Islamic Studies at North American Theological Seminaries
In the midwestern town of Dubuque, Iowa, plans to build a mosque are underway. Seventy percent of the building costs have been raised, and according to Lieutenant Scott Baxter of Dubuque’s police department, no threats, complaints, or hate crimes have occurred. Cardiologist Rami Eltibi, a member of the Tri-State Islamic Center, sees the mosque’s construction "as a milestone in the organization’s efforts to break through the misinformation and fear surrounding Islam. The site will be focused on fostering increased conversation and understanding among those with differing beliefs in creating a more welcoming and inclusive Dubuque" (Telegraph Herald, January 11, 2016).
How do we do this in the academy? In a period of growing Islamophobia in the United States, how can theological institutions help "build a mosque," metaphorically speaking, and replace sites of misinformation and miscommunication?
Dr. Ermin Sinanovic, of the International Institute of Islamic Thought, opens this collection of essays by explaining the background of the 2015 AAR Annual Meeting panel, "Opportunities and Challenges of Teaching Islamic Studies in Theological Seminaries." Issues highlighted in his essay impact the ummah, or global Muslim community, and can create an intellectual as well as moral crisis. Sinanovic recognizes theological schools as welcoming to religious faith communities and as resistant to "securitizing" Islam and Muslims. His essay offers an overview to the formation and process of the AAR panel.
Dr. Nevin Reda, of Emmanuel College of Victoria University at the University of Toronto, raises provocative pedagogical questions from her context. For example, epistemological challenges for the Muslim community include addressing a centuries-old focus on law and building an "intellectual infrastructure to offer education in areas such as Islamic spiritual care and counseling that are more in tune with contemporary needs." How can Muslim students expect Christian faculty to adapt their course content when they have not been trained to do so? Exposing these and other challenges, she concludes that the challenges are "inherently also intellectually stimulating opportunities." Her essay suggests many models.
Dr. Feryal Salem is codirector of Hartford Seminary’s Islamic Chaplaincy Program which was formed in 2001 to respond to the growing need for Muslim representation in the military, hospitals, prisons, and universities. In an interfaith environment at Hartford, Christian, Muslim, and Jewish professors approach the classroom as an exercise of "deepening faith and exploring differences."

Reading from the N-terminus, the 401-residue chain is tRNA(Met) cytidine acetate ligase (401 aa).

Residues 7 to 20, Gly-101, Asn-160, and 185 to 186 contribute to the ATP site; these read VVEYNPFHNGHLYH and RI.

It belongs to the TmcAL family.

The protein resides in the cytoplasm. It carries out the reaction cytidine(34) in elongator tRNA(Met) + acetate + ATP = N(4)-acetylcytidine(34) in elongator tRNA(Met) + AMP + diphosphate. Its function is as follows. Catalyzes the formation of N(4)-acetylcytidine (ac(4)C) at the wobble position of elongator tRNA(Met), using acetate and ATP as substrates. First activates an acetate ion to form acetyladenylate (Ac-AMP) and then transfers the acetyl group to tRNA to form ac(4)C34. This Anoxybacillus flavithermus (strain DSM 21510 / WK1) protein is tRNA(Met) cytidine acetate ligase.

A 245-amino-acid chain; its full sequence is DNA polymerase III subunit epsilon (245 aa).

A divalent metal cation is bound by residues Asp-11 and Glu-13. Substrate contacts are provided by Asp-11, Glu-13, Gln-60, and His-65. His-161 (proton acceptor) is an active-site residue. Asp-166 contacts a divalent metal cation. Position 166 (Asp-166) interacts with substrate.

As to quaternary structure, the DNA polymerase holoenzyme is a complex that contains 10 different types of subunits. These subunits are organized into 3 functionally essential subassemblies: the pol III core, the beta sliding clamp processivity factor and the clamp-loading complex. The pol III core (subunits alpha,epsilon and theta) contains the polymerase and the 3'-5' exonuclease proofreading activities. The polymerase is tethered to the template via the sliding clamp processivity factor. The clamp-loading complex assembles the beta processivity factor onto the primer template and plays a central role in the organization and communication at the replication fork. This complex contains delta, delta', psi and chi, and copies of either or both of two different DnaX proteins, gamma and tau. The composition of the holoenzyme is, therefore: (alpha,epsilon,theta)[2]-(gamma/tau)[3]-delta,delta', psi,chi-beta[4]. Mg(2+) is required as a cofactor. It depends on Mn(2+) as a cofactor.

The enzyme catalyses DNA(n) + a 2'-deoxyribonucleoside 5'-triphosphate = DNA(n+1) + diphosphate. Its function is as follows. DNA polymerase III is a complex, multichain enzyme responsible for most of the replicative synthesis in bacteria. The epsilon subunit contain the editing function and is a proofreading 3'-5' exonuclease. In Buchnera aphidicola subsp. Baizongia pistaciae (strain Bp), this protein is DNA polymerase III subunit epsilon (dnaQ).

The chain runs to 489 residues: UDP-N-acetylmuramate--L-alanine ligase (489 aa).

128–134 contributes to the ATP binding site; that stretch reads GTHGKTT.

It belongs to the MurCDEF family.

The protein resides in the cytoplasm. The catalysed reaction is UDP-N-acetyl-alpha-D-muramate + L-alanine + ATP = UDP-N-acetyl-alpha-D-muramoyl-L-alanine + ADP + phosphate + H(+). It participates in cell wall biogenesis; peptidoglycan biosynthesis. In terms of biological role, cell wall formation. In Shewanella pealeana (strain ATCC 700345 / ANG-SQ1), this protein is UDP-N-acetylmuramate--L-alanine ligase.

Dr. Scott Alexander, of the Catholic Theological Union, directs the Catholic-Muslim Studies Program. He is very honest about institutional and individual limitations in interreligious pedagogy. According to Alexander, Muslim faculty and students are "inevitable subalterns vis-à-vis their Christian counterparts" in a Roman Catholic University. He further explains that transformational learning occurs in the "ultimate superiority of learning from over merely learning about the religious other" (emphases mine). Team teaching and the modeling of interreligious relationships among faculty are some of the "best practices" that his essay details.
Dr. Munir Jiwa, of Graduate Theological Union, speaks of the shift from "being religiously representative to a deep engagement within and across traditions." His honest assessment of working or teaching in a crisis mode, as the media and the public thrust urgent questions about Islam and Muslims, illustrates the cost imposed on faculty in the field of Islamic studies. This current crisis mode has both an emotional toll and a scholarly impact on the field of Islamic studies as attention is diverted. Teaching "beyond the confines of Euro-American Christianity" and within the five "media pillars" through which the entire "Muslim world" is presented are particular pedagogical challenges. Jiwa closes with successful ways Graduate Theological Union has worked in "mediation, translation, and boundary-crossing."
In closing, all of these scholars help the reader imagine the dangers of construction, especially building an Islamic studies program on the site of a predominantly Christian foundation. There will be numerous and varying pedagogical tools that are needed to dig deeply. The epistemological soil may be layered or even hardened from previous eras. However, the season for growth is now, and each essay fertilizes our imaginative minds of how plentiful the harvest may be.
Jeanne Stevenson-Moessner is professor of pastoral care at the Perkins School of Theology at Southern Methodist University, member of the International Academy of Practical Theology, a Henry Luce III Fellow, former chair of the Society for Pastoral Theology, and an American Association of Pastoral Counselors Fellow (AAPC). She is a graduate of Vanderbilt University, Princeton Theological Seminary, and the University of Basel, Switzerland. In 2012, she was a resident member of the Center of Theological Inquiry in Princeton, NJ, and a guest professor at the University of Luzern.
Transforming the field of pastoral theology, she has edited or coedited four volumes involving fifty contributors over twenty-two years: Women in Travail and Transition (Fortress Press, 1991); Through the Eyes of Women (Fortress Press, 1996); In Her Own Time (Fortress Press, 2000); and Women Out of Order (Fortress, 2009). Additional publications include The Spirit of Adoption (Westminster John Knox Press, 2003), A Primer in Pastoral Care (Fortress Press, 2005), A Prelude to Practical Theology (Abingdon, 2008), and Portable Roots: Transplanting the Bicultural Child (Cambridge Scholars Publishing, 2014). She was honored with AAPC’s Distinguished Achievement in Research and Writing Award.